If you want to use Variables Signing and define your variables from the SDK code, please keep in mind the following:

  • the API returns only variables that have been modified (that have Override values) from the Dashboard. Variables that are not changed (the value is not modified and stays the same as the 'defaults in code') will not be returned by the API. Those variables will not be present in the secured vars JSON. Your backend needs to take care of using the default values.
  • for arrays and dictionaries, the API also returns only modified values. To be able to return only the modified values from an array, the collection returned is a dictionary with a key - the index of the modified value. The signature and the secured vars JSON are based on the values returned by the API.


"vars": {
                "Difficulties": {
                    "[2]": "Legendary"
                "UI": {
                    "DefaultTheme": "Dark"

Your backend needs to be able to map the values correctly if you use arrays.
Your backend needs to fill unmodified key-value pairs if you use dictionaries.
Another approach will be to use only primitive values and prefix/suffix those if they are in a group. This way you can easily get the overridden values only and use the control for the others.

The above merging and processing is done automatically by the SDK under the hood when using the variables inside the app.
The API is implemented in a way to optimize the payload size and reduce network usage and latency from the client SDK.

Note: There could be cases where the default values in code could differ in different versions of your app, handle this accordingly.


Ensure you are running an SDK version that supports this feature, or a higher one.
Get the variables JSON and signature using the SDK methods provided above.

Signature is base64 ‘url-safe’ encoded.

Send the data from the client through your server using your preferred communication.


Fetch the public key using the Leanplum provided endpoint.

Public key is base64 ‘default’ encoded


Canonicalize the JSON payload that is acquired from the SDK.


Decrypt the payload hash.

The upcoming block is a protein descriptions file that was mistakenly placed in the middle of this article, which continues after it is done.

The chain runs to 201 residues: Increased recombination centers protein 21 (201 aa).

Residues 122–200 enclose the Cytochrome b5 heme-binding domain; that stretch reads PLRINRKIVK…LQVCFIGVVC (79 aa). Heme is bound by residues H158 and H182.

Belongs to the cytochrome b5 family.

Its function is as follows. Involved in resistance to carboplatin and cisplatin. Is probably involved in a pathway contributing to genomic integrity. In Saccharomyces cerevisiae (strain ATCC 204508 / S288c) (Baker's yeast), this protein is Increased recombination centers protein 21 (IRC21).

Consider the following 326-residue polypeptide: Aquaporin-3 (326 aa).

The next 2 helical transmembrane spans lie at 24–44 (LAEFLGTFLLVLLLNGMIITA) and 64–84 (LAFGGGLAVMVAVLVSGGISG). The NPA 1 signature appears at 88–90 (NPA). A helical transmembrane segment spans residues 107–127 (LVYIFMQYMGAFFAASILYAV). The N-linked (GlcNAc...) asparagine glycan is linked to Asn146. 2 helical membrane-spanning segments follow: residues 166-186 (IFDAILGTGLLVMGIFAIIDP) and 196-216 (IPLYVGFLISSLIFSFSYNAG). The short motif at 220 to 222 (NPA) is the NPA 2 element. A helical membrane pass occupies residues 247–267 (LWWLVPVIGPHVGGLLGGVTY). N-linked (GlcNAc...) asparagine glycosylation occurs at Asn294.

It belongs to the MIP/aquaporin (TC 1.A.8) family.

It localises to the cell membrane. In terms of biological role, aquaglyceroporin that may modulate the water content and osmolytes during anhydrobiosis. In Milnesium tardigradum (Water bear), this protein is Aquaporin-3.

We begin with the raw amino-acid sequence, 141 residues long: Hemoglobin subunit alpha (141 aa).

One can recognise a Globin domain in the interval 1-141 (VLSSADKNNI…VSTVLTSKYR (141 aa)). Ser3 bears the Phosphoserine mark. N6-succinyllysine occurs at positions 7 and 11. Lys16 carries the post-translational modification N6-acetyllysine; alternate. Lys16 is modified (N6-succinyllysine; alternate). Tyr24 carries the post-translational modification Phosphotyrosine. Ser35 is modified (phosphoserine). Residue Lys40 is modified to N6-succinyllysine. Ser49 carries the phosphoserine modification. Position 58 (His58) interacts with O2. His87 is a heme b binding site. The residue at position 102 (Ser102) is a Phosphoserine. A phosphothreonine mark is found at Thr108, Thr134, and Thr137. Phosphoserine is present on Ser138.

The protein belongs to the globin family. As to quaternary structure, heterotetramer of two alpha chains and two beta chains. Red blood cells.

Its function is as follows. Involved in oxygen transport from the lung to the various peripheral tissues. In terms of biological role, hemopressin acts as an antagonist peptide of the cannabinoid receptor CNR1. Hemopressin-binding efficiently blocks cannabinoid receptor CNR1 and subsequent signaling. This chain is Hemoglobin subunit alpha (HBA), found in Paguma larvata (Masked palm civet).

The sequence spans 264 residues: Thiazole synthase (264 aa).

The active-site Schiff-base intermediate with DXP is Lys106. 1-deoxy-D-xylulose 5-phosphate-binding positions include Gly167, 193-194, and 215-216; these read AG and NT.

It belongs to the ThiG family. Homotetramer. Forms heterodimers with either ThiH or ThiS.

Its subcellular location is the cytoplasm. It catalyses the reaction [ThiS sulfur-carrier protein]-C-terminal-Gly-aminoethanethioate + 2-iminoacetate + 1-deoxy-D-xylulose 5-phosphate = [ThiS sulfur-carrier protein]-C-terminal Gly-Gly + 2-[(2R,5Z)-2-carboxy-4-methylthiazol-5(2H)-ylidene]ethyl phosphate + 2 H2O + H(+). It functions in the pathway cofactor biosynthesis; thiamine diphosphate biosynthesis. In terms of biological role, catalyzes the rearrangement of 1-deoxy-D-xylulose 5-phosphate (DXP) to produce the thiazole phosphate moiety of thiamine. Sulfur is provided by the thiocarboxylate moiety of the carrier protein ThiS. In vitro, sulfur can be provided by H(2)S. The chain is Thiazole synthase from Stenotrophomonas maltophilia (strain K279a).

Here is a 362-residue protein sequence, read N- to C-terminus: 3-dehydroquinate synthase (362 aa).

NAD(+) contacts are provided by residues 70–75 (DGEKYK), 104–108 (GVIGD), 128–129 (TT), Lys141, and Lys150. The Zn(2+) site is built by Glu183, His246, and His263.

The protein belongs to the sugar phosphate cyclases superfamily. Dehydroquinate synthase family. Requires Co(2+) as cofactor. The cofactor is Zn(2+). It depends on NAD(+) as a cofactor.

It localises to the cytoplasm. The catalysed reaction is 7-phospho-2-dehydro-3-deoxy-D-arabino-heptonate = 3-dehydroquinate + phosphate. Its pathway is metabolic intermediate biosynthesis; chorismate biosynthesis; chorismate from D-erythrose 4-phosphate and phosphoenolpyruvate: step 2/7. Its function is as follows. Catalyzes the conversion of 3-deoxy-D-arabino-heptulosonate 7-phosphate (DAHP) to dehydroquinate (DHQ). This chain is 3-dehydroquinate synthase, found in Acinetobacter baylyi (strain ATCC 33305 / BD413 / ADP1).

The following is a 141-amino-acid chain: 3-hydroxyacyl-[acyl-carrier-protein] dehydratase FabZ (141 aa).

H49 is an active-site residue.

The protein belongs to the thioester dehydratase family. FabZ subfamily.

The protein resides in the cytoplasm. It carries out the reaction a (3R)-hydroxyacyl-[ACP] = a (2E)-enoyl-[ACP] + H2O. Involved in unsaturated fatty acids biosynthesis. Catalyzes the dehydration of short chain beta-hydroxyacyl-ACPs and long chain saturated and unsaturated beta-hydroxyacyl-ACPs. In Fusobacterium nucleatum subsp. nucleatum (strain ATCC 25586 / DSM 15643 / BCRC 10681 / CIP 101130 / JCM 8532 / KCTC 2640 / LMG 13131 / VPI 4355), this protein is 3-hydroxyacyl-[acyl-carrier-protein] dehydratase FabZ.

When decrypting you need to use “RSA/NONE/PKCS1Padding” transformation.


Verify the hashes match.

Sample code:

import android.util.Base64;
import java.util.Arrays;
import javax.crypto.Cipher;
import org.erdtman.jcs.JsonCanonicalizer;

public class SecuredVarsHelper {
  private PublicKey getPublicKey(String key) {
    try {
      byte[] byteKey = Base64.decode(key, Base64.DEFAULT);
      X509EncodedKeySpec X509publicKey = new X509EncodedKeySpec(byteKey);
      KeyFactory kf = KeyFactory.getInstance("RSA");
      return kf.generatePublic(X509publicKey);
    } catch (Exception e) {
      throw new RuntimeException(e); // TODO handle properly
  private byte[] payloadHash(String payload) {
    try {
      MessageDigest md = MessageDigest.getInstance("SHA-1");
      return md.digest(payload.getBytes("UTF-8"));
    } catch (Exception e) {
      throw new RuntimeException(e); // TODO handle properly
  private boolean verifySignature(
      byte[] encryptedPayloadHash,
      String originalMessage,
      PublicKey publicKey) {
    try {
      Cipher cipher = Cipher.getInstance("RSA/NONE/PKCS1Padding");
      cipher.init(Cipher.DECRYPT_MODE, publicKey);
      byte[] decryptedMessageHash = cipher.doFinal(encryptedPayloadHash);
      byte[] origHash = payloadHash(originalMessage);
      return Arrays.equals(decryptedMessageHash, origHash);
    } catch (Exception e) {
      throw new RuntimeException(e); // TODO handle properly
  public boolean verify(String json, String signature) {
    // TODO Load public key dynamically as our docs says. This is a copy-pasted key from web browser.
    String publicKeyBase64 = "MIIBIjANBgkqhkiG9w0BAQEFAAOCAQ8AMIIBCgKCAQEA0ptCuaA2R/BtHVo8xmBrbOcDIG9XRYW7TVmejEwKfV7nqK2p2qehE217Zzp7mR7GwmRXb3CPlYTNXiETqIjnAHjdS+2TbrRMIs+BLzXfMGPsxNL1UC3/NNf/bxI3qU/iJ42r+ynSbu4LtupXYA2KJ9Hc5YFCUK/ZHzqeX8+aMK+kXMiCbAF7hZ5+kXzHlIfdBxZSLNPBUs9Cic2TK3Gtahbyl/F35pqnFSJs+vqwIWEgZ90Q+KS23lK0k8ZvJ/t+bXcwhUfLjgKvKZppAikVWS3BL02I7DRZwlrphap5orTFoJjfBaaCzjsXX38mqrdjwMz54PmtHGowUAJHEdBoswIDAQAB";

    byte[] encryptedPayloadHash = Base64.decode(signature, Base64.URL_SAFE);

    // Canonicalize
    String payload = null;
    try {
      payload = new JsonCanonicalizer(json).getEncodedString();
    } catch (IOException e) {
      e.printStackTrace(); // TODO handle properly

    PublicKey publicKey = getPublicKey(publicKeyBase64);
    return verifySignature(encryptedPayloadHash, payload, publicKey);

Failing validation

If the validation fails, the backend should check whether there is a newer key available and Leanplum is using it for signing the variables payload (keys rotation in place). If that's not the case, the backend can revert to its control dataset and disregard the incoming information.